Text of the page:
||The Brazen Careerist
The dilemma of passion vs.
Everyone wants to feel passion about their job,
but passion and pay do not always go hand in hand, and often they
are inversely related. The trick for many of us is to figure out
how to balance the love of our life with the food on our table.
Bill Hewett is the bass player for the Boston-based
band, the Modeles, but he does not consider himself a big risk taker
when it comes to putting food on the table. So he knew he was in
trouble when the City of Cambridge banned fire from street performances.
Before that, he had been making $500 in a weekend juggling flaming
"It wasn't easy work," he says. "I'd
have to stake out my spot at 8 a.m. even though I didn't start juggling
until 6 p.m. I used to let other performers have my spot until my
show began. The best juggling spot was a place a few jugglers have
held for forever, and if you don't get a big enough crowd, they
hassle you for wasting their space. So my spot was at the Out of
After the fire ban, his income fell and he had to
supplement it by working at a grocery store. But when the juggling
season ended in the fall, the salary of a bagger didn't cut it.
So he took a computer job at the New England Foundation for the
Arts. Bill didn't really have all the skills the company needed,
but the company didn't have the money to pay for the skills they
needed, so it worked out well for everyone.
Barbara Reinhold, a psychologist and the head of the
Career and Executive Development Program at Smith College, encounters
people with the passion-pay dilemma at all levels of the workforce.
"There's no escaping the need to do what you
love as part of your paid or unpaid work," she says. "But
like so much of life, the secret is in the timing."
And Reinhold recommends that people make money first
and then follow their dreams, "as long as you've been careful
not to grow your tastes with your income. Many people spend and
spend to try to forget that the lucrative work they're doing doesn't
really fit them. This unfortunate condition usually results in a
bad case of the golden handcuffs.
"Young people who make a deal with themselves
about eventually going where their hearts would lead them and live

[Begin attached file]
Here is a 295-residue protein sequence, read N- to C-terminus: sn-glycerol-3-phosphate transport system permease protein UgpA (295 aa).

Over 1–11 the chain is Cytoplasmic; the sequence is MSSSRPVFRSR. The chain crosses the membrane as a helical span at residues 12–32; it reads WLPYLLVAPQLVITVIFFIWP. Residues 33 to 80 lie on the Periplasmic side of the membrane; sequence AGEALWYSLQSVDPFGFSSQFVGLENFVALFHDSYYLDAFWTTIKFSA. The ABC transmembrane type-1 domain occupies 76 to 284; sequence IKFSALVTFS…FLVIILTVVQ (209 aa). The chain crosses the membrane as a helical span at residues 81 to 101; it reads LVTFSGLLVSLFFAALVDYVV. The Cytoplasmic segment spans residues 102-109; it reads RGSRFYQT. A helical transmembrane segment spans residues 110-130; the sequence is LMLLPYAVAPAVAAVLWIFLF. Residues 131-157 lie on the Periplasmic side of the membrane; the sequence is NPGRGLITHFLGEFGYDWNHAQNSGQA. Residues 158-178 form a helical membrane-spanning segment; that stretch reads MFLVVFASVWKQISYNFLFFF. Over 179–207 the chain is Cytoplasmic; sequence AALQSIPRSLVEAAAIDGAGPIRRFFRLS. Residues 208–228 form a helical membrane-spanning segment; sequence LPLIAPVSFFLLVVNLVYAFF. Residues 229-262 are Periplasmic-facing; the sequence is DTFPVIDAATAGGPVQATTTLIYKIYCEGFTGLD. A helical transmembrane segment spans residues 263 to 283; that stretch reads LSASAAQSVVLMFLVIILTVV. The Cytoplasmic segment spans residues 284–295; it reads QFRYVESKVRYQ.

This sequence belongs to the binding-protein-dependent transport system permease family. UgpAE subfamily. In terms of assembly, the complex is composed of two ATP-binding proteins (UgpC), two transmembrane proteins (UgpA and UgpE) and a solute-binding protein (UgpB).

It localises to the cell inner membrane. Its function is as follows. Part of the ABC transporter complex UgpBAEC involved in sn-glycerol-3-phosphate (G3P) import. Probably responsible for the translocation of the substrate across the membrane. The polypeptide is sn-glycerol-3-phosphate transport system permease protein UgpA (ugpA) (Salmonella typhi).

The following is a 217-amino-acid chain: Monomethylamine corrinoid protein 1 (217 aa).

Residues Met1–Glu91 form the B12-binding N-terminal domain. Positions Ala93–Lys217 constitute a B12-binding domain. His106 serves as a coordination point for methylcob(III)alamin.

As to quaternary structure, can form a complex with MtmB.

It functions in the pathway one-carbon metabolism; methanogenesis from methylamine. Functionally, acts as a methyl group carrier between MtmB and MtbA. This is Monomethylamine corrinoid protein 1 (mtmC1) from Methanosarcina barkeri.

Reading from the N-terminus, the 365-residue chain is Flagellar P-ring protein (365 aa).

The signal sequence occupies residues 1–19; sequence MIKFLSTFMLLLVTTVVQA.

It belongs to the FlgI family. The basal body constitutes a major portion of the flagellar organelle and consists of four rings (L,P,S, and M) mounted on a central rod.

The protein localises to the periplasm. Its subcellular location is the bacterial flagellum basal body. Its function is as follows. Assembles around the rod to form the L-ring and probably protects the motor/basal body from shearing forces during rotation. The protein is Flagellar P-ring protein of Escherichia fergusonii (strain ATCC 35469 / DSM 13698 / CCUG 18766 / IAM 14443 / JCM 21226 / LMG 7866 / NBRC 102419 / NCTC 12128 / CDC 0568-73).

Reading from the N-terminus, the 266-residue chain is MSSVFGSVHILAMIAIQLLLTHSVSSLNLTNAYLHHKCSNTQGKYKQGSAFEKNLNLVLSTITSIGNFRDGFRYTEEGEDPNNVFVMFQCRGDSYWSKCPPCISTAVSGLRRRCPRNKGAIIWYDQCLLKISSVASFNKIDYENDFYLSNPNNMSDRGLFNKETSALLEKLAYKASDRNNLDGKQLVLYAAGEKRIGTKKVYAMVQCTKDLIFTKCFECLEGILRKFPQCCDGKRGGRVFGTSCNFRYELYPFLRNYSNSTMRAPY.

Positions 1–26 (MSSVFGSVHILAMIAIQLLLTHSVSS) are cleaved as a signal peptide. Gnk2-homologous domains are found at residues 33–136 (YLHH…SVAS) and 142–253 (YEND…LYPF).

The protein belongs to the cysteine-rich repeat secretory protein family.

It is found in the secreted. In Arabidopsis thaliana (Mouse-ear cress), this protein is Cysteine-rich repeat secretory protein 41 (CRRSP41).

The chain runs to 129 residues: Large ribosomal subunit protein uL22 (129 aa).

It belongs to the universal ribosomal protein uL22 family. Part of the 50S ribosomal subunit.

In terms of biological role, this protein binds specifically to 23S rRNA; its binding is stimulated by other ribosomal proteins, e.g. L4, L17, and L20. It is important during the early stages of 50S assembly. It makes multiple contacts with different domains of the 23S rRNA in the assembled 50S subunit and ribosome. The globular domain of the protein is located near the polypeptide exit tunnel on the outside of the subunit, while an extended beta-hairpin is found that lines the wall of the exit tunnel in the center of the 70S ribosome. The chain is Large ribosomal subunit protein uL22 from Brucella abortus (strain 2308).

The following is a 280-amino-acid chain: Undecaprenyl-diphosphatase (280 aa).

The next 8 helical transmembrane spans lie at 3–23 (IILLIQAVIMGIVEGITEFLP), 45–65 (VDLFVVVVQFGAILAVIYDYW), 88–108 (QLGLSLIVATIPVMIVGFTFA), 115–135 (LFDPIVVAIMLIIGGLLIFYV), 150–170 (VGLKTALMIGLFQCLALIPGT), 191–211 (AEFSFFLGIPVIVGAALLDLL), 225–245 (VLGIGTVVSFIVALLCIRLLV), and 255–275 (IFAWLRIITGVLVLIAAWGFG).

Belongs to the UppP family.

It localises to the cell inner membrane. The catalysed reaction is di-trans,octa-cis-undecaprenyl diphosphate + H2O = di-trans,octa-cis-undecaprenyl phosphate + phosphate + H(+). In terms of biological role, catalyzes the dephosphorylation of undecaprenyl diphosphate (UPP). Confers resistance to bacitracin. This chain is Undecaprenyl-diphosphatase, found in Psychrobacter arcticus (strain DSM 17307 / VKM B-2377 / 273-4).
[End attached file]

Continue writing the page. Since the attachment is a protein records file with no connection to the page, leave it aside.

frugally can have a much easier time of it than those who forget
the frugality, or those who don't develop the skills and discipline
required to make money until later in life."
I ask Bill about the possibility of postponing his
dreams of being a musician, and he says he can't imagine not making
music. "I'd do it anyway," he says, "for myself.
So I want to see where I can take it." But it's clear that
his dream has limits.
He makes $34,000 a year as a computer guy, and I ask
him if he'd leave the job if he could make $40,000 a year touring
with his band. He says no. He is certain he could make a lot more
money as a computer technician in the future. And he sees it as
a job he could keep his whole life, and grow with it.
He sees the creativity required to solve computer
problems as similar to the creativity involved in music. And he
is more skeptical of life on the road: "I couldn't live off
that $40,000 a year for more than a few years. Right now, I don't
worry about food, but sometimes I worry about strings for my bass."
It is no small feat to get a band member in Boston
to talk to a career columnist. A bass player explained that it would
be death to her image to talk about her job to the press. And Bill
himself cited a friend who has actually worked for years as a consultant
to save a truckload of money and is now spending six months focusing
on his band. "Don't mention his band, though. He'd be embarrassed
if people knew he owned a condo."
Meanwhile, the Modeles continue to make headway in
the hyper-competitive world of almost-breaking bands. Bill is a
modest guy. When I ask him how he knows his band isn't a dud, he
says, "When we play in upstate New York, people get excited
to see us."
Of course, the music industry is not known for
signing a band to a label after hearing them in Utica, but one guitar
player (who said his band is gaining traction in the underground
and therefore cannot be mentioned in an above-ground career column)
reports that the Modeles are well-liked by people who have jobs.
-- Posted: March 22, 2004